I bought a new lamp from Lowe’s. It was a defective POS. It was this model, “Style Selections 64-1/2″ 3-Light Nickel Floor Lamp with Nickel Shade”.
It had a defective design. The heat wasn’t handled correctly. It melted the on/off switch after a week.
I returned that lamp. They gave a refund. I wonder if they knew, that the lamp was garbage? They must keep track of “number of returns”.
Superficially, they gave a refund, which makes it acceptable. That is false. I am not reimbursed for the cost of returning to the store. That cost me time and gasoline.
Suppose that 50% of those lamps are defective. Half the time, they give a refund. The other half of the time, they get to keep the money. Some people may decide it’s not worth the time to return to the store, to bring back a defective lamp.
This is an important economic error. When you sell something defective or do something wrong, it isn’t sufficient to reimburse someone for their loss. Punitive damage should always be added. Otherwise, the economic incentive is to be dishonest.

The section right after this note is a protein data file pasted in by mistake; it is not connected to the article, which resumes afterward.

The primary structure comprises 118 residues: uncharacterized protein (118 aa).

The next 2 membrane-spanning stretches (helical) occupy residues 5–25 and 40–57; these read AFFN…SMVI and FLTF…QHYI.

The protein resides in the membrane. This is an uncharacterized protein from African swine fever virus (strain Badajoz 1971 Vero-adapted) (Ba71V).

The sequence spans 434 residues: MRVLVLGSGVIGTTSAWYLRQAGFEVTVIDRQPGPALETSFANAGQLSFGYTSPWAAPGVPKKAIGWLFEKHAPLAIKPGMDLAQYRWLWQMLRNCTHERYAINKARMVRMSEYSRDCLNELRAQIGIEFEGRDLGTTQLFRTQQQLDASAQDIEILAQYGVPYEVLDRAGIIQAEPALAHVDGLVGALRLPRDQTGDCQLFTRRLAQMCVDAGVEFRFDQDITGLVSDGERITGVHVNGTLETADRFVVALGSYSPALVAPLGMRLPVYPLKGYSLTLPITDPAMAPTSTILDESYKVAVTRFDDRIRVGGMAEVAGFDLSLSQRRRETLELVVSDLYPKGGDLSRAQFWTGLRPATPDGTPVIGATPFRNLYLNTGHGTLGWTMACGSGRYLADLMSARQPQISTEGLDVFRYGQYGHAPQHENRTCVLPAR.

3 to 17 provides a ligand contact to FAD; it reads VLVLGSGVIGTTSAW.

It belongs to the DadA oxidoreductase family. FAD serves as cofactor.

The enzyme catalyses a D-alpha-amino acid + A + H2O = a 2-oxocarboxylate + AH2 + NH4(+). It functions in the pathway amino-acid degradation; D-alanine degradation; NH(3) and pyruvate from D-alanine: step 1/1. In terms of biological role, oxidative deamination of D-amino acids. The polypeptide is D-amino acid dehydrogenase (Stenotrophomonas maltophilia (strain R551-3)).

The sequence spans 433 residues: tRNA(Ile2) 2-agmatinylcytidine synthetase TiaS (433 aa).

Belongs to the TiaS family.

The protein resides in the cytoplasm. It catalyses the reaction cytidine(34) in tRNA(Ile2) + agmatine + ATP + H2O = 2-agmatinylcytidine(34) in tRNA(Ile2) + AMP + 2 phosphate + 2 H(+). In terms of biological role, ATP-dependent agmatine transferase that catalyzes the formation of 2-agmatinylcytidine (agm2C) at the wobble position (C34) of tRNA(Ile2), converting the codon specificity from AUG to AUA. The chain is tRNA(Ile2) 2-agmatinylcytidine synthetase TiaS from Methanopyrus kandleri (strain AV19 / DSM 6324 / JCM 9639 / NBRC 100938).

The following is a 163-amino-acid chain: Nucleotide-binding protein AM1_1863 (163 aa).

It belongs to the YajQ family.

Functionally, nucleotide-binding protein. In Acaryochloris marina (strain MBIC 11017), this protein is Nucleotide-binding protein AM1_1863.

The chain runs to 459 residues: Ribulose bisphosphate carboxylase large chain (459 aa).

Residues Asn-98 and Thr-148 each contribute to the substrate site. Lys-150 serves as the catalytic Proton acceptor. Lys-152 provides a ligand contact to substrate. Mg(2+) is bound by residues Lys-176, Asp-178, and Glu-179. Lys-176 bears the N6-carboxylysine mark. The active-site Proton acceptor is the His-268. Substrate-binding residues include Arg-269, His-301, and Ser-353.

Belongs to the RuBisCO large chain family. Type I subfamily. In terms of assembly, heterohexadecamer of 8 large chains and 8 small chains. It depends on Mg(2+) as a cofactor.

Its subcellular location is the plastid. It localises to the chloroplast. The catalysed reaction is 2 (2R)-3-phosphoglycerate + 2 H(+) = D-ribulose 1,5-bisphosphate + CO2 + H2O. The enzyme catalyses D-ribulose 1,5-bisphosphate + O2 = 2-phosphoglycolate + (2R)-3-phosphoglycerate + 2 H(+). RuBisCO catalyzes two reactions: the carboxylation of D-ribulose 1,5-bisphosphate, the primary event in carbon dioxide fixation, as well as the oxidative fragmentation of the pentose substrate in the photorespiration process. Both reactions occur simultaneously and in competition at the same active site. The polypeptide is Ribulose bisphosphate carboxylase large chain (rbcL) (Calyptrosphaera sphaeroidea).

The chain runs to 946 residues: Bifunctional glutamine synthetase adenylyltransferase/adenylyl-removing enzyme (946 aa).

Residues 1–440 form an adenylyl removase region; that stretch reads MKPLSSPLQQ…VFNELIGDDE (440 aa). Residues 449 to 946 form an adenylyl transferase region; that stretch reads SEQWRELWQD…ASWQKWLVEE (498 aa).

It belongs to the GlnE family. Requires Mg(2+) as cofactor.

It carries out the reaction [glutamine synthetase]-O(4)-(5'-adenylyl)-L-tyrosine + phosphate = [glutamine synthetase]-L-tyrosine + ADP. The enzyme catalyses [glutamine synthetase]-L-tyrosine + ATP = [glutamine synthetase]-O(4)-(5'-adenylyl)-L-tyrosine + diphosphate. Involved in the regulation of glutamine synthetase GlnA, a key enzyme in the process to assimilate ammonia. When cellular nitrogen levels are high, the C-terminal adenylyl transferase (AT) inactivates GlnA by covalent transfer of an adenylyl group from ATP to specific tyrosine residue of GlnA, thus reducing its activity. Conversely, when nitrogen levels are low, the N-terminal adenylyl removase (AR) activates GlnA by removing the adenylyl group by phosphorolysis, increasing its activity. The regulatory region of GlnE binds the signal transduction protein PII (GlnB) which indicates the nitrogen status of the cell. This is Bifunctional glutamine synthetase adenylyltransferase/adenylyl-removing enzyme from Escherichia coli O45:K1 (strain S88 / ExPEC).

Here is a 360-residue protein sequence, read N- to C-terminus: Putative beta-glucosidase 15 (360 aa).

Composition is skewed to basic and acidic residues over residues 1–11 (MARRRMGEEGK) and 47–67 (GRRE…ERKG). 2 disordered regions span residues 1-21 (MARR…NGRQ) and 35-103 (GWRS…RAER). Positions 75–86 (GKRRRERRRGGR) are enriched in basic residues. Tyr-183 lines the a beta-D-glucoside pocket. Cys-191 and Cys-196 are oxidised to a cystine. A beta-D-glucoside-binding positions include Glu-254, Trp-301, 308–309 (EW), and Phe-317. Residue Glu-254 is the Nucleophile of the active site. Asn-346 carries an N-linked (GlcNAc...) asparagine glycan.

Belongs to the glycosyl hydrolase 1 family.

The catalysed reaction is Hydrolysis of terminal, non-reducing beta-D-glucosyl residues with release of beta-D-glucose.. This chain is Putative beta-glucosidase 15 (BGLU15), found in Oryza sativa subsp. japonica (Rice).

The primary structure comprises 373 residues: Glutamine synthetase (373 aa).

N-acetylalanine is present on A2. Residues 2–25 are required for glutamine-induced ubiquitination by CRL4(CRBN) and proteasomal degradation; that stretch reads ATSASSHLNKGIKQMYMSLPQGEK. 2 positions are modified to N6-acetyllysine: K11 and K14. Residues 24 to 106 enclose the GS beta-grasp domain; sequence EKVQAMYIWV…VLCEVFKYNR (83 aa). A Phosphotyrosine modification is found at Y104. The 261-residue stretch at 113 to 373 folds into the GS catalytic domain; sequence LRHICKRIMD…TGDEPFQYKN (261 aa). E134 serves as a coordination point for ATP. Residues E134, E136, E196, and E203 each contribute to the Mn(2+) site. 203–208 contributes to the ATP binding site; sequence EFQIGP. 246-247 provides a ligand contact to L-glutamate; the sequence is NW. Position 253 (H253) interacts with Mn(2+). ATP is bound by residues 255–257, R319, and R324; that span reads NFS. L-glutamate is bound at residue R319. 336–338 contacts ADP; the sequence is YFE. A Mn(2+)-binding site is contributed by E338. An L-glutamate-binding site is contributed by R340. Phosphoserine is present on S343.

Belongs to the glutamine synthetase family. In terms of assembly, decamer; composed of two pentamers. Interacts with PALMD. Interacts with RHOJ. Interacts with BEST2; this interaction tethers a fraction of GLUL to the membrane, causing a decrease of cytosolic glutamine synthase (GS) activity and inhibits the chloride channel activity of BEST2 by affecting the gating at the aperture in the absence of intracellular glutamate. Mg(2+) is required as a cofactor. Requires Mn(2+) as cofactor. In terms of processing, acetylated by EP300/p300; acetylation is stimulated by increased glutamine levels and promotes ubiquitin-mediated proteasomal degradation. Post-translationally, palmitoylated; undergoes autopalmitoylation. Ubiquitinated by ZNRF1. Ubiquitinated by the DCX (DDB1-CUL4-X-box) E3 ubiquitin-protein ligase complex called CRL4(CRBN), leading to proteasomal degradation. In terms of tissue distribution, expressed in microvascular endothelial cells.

In this manner, Lowe’s maximizes its profit by selling lousy goods! The State economy is organized into monopolies and oligopolies. Home Depot is probably just as bad or worse. If they both offer lousy products, customers are SOL.
When you’re a member of a State oligopoly, there’s no incentive to sell good products. In fact, selling lousy products may maximize profit!
Most large corporations hire the same consultants to advise them. This leads to them offering equally lousy service to everyone.
Lowe’s is part of a State oligopoly. If all members of the State oligopoly offer equally lousy products, then customers are SOL. When I returned Lowe’s defective lamp, they reimbursed me for the price of the lamp, but not the cost of the time spent returning it. It makes no difference if Lowe’s sells defective lamps. If I want to buy a lamp, I have very few choices.